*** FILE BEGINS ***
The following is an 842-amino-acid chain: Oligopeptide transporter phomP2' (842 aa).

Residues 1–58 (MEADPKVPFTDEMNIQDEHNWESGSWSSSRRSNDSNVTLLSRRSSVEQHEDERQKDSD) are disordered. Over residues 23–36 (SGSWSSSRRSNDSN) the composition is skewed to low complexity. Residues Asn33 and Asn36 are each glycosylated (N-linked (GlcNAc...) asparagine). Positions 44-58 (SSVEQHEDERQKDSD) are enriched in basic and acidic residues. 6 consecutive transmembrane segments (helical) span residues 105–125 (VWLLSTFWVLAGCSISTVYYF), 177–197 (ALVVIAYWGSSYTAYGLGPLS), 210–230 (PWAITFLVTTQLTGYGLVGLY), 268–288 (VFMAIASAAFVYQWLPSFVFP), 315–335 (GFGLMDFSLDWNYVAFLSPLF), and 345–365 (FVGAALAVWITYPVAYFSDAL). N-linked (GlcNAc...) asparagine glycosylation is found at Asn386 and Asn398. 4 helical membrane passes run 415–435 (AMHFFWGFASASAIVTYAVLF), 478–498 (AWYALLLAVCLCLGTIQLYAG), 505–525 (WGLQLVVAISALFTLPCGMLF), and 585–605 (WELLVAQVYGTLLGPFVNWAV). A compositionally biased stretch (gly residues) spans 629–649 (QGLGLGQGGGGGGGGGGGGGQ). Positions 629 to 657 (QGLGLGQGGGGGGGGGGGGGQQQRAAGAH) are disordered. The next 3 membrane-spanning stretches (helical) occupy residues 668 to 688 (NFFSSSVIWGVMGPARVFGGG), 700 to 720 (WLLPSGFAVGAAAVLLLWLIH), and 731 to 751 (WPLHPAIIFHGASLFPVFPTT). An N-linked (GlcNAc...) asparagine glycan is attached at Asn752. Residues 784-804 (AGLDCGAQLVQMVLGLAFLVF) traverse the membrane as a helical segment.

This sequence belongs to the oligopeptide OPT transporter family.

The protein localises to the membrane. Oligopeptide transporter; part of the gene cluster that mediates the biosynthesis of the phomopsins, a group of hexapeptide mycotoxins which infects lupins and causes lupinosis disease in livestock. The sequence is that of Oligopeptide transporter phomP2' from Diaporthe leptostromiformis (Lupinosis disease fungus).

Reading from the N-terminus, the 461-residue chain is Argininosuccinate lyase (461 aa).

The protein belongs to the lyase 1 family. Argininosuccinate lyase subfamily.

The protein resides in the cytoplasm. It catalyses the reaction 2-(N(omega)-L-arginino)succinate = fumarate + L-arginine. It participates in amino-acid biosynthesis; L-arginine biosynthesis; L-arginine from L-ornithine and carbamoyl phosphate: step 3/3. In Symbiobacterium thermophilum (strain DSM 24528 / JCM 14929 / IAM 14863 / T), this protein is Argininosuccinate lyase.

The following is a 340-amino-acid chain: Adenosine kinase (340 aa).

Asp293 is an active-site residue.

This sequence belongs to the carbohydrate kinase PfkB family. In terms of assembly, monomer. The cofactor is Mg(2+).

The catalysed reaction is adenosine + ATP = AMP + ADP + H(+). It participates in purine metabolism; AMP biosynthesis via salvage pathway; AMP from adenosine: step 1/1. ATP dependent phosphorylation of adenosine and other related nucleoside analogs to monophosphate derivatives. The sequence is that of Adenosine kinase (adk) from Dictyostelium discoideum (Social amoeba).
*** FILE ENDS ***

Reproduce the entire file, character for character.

The following is an 842-amino-acid chain: Oligopeptide transporter phomP2' (842 aa).

Residues 1–58 (MEADPKVPFTDEMNIQDEHNWESGSWSSSRRSNDSNVTLLSRRSSVEQHEDERQKDSD) are disordered. Over residues 23–36 (SGSWSSSRRSNDSN) the composition is skewed to low complexity. Residues Asn33 and Asn36 are each glycosylated (N-linked (GlcNAc...) asparagine). Positions 44-58 (SSVEQHEDERQKDSD) are enriched in basic and acidic residues. 6 consecutive transmembrane segments (helical) span residues 105–125 (VWLLSTFWVLAGCSISTVYYF), 177–197 (ALVVIAYWGSSYTAYGLGPLS), 210–230 (PWAITFLVTTQLTGYGLVGLY), 268–288 (VFMAIASAAFVYQWLPSFVFP), 315–335 (GFGLMDFSLDWNYVAFLSPLF), and 345–365 (FVGAALAVWITYPVAYFSDAL). N-linked (GlcNAc...) asparagine glycosylation is found at Asn386 and Asn398. 4 helical membrane passes run 415–435 (AMHFFWGFASASAIVTYAVLF), 478–498 (AWYALLLAVCLCLGTIQLYAG), 505–525 (WGLQLVVAISALFTLPCGMLF), and 585–605 (WELLVAQVYGTLLGPFVNWAV). A compositionally biased stretch (gly residues) spans 629–649 (QGLGLGQGGGGGGGGGGGGGQ). Positions 629 to 657 (QGLGLGQGGGGGGGGGGGGGQQQRAAGAH) are disordered. The next 3 membrane-spanning stretches (helical) occupy residues 668 to 688 (NFFSSSVIWGVMGPARVFGGG), 700 to 720 (WLLPSGFAVGAAAVLLLWLIH), and 731 to 751 (WPLHPAIIFHGASLFPVFPTT). An N-linked (GlcNAc...) asparagine glycan is attached at Asn752. Residues 784-804 (AGLDCGAQLVQMVLGLAFLVF) traverse the membrane as a helical segment.

This sequence belongs to the oligopeptide OPT transporter family.

The protein localises to the membrane. Oligopeptide transporter; part of the gene cluster that mediates the biosynthesis of the phomopsins, a group of hexapeptide mycotoxins which infects lupins and causes lupinosis disease in livestock. The sequence is that of Oligopeptide transporter phomP2' from Diaporthe leptostromiformis (Lupinosis disease fungus).

Reading from the N-terminus, the 461-residue chain is Argininosuccinate lyase (461 aa).

The protein belongs to the lyase 1 family. Argininosuccinate lyase subfamily.

The protein resides in the cytoplasm. It catalyses the reaction 2-(N(omega)-L-arginino)succinate = fumarate + L-arginine. It participates in amino-acid biosynthesis; L-arginine biosynthesis; L-arginine from L-ornithine and carbamoyl phosphate: step 3/3. In Symbiobacterium thermophilum (strain DSM 24528 / JCM 14929 / IAM 14863 / T), this protein is Argininosuccinate lyase.

The following is a 340-amino-acid chain: Adenosine kinase (340 aa).

Asp293 is an active-site residue.

This sequence belongs to the carbohydrate kinase PfkB family. In terms of assembly, monomer. The cofactor is Mg(2+).

The catalysed reaction is adenosine + ATP = AMP + ADP + H(+). It participates in purine metabolism; AMP biosynthesis via salvage pathway; AMP from adenosine: step 1/1. ATP dependent phosphorylation of adenosine and other related nucleoside analogs to monophosphate derivatives. The sequence is that of Adenosine kinase (adk) from Dictyostelium discoideum (Social amoeba).